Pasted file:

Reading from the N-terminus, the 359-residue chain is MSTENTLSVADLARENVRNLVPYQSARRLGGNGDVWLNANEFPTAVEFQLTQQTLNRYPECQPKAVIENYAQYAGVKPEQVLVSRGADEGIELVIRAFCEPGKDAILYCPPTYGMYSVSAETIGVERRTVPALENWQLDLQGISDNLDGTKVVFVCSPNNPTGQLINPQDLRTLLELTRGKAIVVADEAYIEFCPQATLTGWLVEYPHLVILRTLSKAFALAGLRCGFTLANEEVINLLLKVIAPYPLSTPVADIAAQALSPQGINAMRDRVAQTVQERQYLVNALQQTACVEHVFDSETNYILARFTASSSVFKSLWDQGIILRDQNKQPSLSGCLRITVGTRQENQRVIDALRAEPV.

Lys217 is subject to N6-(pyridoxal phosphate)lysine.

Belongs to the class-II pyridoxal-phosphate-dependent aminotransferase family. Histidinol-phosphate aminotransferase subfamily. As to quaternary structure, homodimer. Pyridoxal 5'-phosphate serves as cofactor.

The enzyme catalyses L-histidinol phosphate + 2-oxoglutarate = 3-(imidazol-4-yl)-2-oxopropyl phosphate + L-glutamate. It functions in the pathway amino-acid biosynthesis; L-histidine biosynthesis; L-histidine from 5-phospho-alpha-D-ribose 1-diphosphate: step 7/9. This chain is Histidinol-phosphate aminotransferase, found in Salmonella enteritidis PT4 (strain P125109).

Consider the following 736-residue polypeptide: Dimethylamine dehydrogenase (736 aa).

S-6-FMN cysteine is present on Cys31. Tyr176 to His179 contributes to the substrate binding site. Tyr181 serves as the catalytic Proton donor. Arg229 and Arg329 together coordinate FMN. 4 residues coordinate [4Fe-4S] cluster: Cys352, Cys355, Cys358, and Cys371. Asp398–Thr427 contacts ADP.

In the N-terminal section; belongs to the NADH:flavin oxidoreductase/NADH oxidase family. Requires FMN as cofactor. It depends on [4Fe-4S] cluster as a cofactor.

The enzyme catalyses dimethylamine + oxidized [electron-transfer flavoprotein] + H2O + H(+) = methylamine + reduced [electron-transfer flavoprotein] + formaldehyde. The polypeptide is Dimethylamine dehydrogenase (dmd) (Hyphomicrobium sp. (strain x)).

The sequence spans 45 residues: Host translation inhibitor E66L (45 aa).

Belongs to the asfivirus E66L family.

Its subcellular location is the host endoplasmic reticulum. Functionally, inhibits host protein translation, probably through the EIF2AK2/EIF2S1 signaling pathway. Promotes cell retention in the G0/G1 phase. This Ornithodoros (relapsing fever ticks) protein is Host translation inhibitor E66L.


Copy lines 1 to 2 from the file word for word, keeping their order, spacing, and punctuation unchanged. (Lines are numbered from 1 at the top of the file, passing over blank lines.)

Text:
Reading from the N-terminus, the 359-residue chain is MSTENTLSVADLARENVRNLVPYQSARRLGGNGDVWLNANEFPTAVEFQLTQQTLNRYPECQPKAVIENYAQYAGVKPEQVLVSRGADEGIELVIRAFCEPGKDAILYCPPTYGMYSVSAETIGVERRTVPALENWQLDLQGISDNLDGTKVVFVCSPNNPTGQLINPQDLRTLLELTRGKAIVVADEAYIEFCPQATLTGWLVEYPHLVILRTLSKAFALAGLRCGFTLANEEVINLLLKVIAPYPLSTPVADIAAQALSPQGINAMRDRVAQTVQERQYLVNALQQTACVEHVFDSETNYILARFTASSSVFKSLWDQGIILRDQNKQPSLSGCLRITVGTRQENQRVIDALRAEPV.

Lys217 is subject to N6-(pyridoxal phosphate)lysine.